Monday 25 April 2011

Apple tracks your location - who cares?


Last week the world was rocked by the discovery that Apple iPhone users were being tracked. Apparently a users co-ordinates were being stored along with a date/time stamp on both the users phone and their desktop when synced. Even worse, it was then reported that this information was being sent back to Apple. Like something from a Bond novel, Apple was tracking the activities of millions of people, just waiting for when it could... well therein lies the question.

What exactly was Apple doing with this data and why were they collecting it? In fact, why do we care so much when we're all giving away our data every day. Was this just a slow news day or is there really an issue here?

Data privacy is a strange beast. On the one hand people are getting all worked up about Apple collecting location data (despite indicating this within it's terms and conditions) and on the other people are using the very same devices to check into Facebook Places, Foursquare or Color providing a wealth of location information (and photos) for all the world to see.

It seems that people don't have a problem with the data itself being collected or shared, its the fact that they didn't seem to know about it that is at issue and that they don't know why.

Google had the same issue when it was mapping it's Street View product. As well as collecting images of the streets it was mapping, it was also collecting WiFi information on the networks it came across. This has caused outrage at a national level with governments (and the EU) clamouring for an explanation, yet as F-Securereported, Skyhook has been doing this for years and nobody bats an eyelid. Indeed, it was recently reported that Google has stopped collecting WiFi data from Street View as it can now do this via the handsets (just like Apple)

BT also fell foul of this public feeling when its "service" Phorm started tracking users web visits (initially secretly) to provide better targeted advertising. There was an online privacy backlash which resulted in a European commission investigation and the service being pulled. At almost the same time however, Nectar was announcing a new service which seemed to do a similar thing, targeting advertising to people based on their behaviour. Called Consumer Connect, it serves up online adverts through Yahoo to opted in customers based on their offline shopping habits with Nectar. There was however no consumer backlash and it was reported positively in the media.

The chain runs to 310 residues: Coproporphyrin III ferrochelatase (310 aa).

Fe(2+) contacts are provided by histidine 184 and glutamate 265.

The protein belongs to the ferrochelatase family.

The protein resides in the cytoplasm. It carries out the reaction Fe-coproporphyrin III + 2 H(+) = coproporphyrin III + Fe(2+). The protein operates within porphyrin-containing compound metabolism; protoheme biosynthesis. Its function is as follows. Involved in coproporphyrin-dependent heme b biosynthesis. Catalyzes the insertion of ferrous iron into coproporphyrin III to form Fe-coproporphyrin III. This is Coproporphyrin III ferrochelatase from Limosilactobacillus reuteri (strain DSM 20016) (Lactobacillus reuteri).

It seems then that our reaction to data privacy is based on the context of how the data is obtained and used, not just the data itself:-

  • Value Exchange - Do we understand why the data is being collected and what we get from it. Skyhook collect data to provide location based services which work in tandem with other technologies to map your location - thats useful. Both Google and Apple may have had the same intention but this isn't obvious. Increasingly consumers understand the value of their information and are willing to "trade" it in order to receive other benefits.
  • Clear Boundaries - With BT Phorm all web usage would be tracked to serve up better ads. This feels a little too broad and unecessarily intrusive. With Nectar Consumer Connect, users are clear about what data is being utilised, it's their shopping details, something most people realise is already being used for offline targeting of offers already.
  • Permission - Consumers like to do things on their terms. I can choose to share that dodgy photo on Facebook (although I may regret it later), I can choose to share my location when I check-in and increasingly I can choose to share this through services like Facebook Connect. However, when this information is simply taken without permission we feel aggrieved.

With data increasingly being monetised across many organisations, whether it is credit card transactions, loyalty programme transactions, web visits or phone calls, all of this information says something about us and has real-world value to many others.

This also means that increasingly companies may be collecting or using information in a way which consumers didn't expect. It doesn't matter if this usage is buried in your terms and conditions (Apple clearly stated they were collecting GPS information) - if it's not obvious to your customers then you risk a backlash from them when they find out.

This isn't hard though; just take a look at the Tesco Clubcard Customer Charter and Privacy Policy. This isn't pages of small print. Instead it's a plain English explanation of what Tesco will do with your data, how this benefits you and what to do if you don't want it.

If we want the benefits that come from increased usage of customer data we need to remember that ultimately it's the customer's data. Always ask permission as begging forgiveness rarely works.

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